safe_level safe_level value

Method to customize the File::Temp module safe_level value. Consult the File::Temp documentation for more information on this option.

Can also be set via the safe_level option.

set_template File::Temp template

Method to customize the default File::Temp template used when creating temporary files. NOTE: if customized, the template must contain a sufficient number of X that suffix the template string, as otherwise File::Temp will throw an error:

  template => "mytmp.X",          # Wrong
  template => "mytmp.XXXXXXXXXX", # better

Can also be set via the template option.

new options hash reference

Takes most of the same options as write_file and returns an object, notably not input on the presumption that the temporary file or file handle will be used by other code to write the file. Sanity checks are deferred until the commit method is called. The checksum method call with a suitable argument is required for that verification to pass.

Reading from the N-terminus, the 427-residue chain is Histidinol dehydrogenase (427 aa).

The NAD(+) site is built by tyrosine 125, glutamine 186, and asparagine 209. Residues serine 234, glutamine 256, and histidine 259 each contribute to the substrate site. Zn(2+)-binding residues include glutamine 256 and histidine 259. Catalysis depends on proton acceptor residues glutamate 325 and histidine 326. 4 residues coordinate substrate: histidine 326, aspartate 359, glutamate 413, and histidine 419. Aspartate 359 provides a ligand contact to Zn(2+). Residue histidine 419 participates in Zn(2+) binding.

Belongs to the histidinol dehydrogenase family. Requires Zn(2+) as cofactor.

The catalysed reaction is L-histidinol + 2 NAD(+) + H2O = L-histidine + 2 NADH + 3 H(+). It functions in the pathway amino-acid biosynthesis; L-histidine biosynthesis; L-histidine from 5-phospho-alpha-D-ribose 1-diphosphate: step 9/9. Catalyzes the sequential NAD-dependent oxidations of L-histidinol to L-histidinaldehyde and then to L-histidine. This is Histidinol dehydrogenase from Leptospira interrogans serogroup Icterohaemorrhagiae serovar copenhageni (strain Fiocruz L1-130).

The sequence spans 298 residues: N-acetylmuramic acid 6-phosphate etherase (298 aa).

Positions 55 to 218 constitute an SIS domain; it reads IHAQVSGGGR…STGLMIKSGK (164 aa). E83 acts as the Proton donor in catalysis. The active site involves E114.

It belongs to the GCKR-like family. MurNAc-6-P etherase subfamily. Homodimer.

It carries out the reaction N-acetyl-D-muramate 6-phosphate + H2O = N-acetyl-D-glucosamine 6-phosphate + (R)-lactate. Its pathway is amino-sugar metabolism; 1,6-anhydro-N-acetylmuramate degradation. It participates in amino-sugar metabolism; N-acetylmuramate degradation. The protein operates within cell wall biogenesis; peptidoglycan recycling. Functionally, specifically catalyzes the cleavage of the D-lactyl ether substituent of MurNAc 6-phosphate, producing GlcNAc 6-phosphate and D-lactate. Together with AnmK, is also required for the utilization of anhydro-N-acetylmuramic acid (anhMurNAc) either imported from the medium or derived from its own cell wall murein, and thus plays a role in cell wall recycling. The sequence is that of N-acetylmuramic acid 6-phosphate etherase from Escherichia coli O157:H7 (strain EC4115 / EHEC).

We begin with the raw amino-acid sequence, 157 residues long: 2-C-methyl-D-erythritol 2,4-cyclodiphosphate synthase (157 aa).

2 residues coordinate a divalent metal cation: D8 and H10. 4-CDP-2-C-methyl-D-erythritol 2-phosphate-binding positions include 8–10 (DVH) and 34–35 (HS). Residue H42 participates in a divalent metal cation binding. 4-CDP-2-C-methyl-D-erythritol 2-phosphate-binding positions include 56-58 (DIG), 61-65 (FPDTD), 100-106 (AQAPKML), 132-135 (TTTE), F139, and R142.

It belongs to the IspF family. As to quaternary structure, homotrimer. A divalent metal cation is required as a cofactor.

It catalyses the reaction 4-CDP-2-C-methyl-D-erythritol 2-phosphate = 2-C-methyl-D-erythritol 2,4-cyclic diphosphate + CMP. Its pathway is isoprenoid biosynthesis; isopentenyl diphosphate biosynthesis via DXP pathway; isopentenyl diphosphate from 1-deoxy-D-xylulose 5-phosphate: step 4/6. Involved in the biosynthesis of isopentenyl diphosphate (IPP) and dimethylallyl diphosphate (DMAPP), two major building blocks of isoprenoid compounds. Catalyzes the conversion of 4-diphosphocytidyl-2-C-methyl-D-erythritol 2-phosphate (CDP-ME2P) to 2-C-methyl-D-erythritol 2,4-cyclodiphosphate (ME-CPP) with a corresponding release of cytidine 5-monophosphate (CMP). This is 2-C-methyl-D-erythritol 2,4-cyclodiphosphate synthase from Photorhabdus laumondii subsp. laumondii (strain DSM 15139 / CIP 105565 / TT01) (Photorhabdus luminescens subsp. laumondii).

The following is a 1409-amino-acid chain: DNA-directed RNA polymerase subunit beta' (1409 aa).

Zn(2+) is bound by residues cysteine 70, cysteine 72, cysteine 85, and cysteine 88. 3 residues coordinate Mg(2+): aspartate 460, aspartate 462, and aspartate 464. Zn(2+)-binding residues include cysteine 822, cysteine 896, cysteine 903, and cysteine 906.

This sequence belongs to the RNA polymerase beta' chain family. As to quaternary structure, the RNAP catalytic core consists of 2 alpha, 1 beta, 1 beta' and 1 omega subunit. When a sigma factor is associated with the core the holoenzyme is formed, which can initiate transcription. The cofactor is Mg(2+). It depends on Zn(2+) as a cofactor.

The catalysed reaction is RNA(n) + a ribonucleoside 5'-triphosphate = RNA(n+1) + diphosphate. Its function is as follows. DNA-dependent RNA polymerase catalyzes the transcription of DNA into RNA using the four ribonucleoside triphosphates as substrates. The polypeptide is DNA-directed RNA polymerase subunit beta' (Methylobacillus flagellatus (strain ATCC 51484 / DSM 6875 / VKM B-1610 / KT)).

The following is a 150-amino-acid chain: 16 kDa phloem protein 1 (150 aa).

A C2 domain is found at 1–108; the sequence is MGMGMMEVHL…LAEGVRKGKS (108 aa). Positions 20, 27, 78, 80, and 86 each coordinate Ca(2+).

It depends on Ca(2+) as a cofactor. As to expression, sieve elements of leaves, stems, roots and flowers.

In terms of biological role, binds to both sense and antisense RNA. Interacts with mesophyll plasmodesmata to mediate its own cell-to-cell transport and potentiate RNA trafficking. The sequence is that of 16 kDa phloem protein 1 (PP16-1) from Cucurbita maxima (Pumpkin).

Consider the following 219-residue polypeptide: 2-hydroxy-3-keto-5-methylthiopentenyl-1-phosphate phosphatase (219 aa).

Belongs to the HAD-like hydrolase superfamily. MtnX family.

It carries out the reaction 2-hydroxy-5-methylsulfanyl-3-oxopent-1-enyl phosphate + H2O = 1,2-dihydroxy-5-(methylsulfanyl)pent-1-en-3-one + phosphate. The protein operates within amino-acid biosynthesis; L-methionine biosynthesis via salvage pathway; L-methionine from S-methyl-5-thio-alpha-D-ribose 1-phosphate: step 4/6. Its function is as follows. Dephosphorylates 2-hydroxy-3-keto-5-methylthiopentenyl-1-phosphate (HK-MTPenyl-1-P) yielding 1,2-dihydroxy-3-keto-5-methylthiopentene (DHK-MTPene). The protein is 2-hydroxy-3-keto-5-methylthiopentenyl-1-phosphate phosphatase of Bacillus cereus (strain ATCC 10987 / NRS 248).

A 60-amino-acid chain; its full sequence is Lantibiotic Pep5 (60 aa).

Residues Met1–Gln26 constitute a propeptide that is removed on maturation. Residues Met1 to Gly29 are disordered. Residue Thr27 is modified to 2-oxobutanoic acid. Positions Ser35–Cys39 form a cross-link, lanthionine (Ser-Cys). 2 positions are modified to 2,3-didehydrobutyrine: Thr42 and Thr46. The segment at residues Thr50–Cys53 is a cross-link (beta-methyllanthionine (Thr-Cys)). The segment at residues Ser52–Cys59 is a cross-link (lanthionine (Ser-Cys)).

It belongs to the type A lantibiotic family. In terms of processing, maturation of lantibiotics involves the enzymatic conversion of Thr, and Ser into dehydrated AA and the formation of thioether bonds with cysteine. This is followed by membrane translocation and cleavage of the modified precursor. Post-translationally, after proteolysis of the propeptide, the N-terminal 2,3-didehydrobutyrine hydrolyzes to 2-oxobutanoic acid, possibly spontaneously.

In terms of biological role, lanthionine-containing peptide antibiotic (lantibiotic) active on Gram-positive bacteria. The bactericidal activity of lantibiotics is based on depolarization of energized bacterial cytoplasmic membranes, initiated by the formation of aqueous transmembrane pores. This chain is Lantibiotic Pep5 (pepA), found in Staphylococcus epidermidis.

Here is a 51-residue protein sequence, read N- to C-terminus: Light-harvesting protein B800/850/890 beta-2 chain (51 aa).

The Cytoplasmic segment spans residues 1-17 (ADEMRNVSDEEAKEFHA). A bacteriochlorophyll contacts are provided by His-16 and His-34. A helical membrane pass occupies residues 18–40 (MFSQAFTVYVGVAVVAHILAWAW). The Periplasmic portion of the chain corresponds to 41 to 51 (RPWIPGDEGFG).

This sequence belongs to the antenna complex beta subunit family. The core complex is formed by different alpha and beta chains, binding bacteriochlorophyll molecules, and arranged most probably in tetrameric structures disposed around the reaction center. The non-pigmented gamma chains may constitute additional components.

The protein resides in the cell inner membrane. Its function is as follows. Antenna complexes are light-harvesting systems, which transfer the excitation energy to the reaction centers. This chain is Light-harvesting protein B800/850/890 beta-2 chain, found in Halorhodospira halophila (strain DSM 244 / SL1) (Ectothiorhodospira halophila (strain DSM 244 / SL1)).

If a rollback is required undef the File::AtomicWrite object; the object destructor should then unlink the temporary file. However, should the process receive a TERM, INT, or other signal that causes the script to exit the temporary file will not be cleaned up. If this is undesirable, a signal handler must be installed:

  my $aw = File::AtomicWrite->new({file => 'somefile'});
  for my $sig_name (qw/INT TERM/) {
      $SIG{$sig_name} = sub { exit }

Consult perlipc(1) for more information on signal handling, and the eg/cleanup-test program under this module distribution. A __DIE__ signal handler may also be necessary, consult the die perlfunc documentation for details.

Instances must not be reused; create a new instance instead of calling new again on an existing instance. Reuse may cause undefined behavior or other unexpected problems.



Returns the temporary filehandle.


Returns the file name of the temporary file.

checksum SHA1 hexdigest

Takes a single argument that must contain the Digest::SHA1 hexdigest of the data written to the temporary file. Enables the CHECKSUM option.


Call this method once finished with the temporary file. A number of sanity checks (if enabled via the appropriate "OPTIONS") will be performed. If these pass, the temporary file will be renamed to the real filename.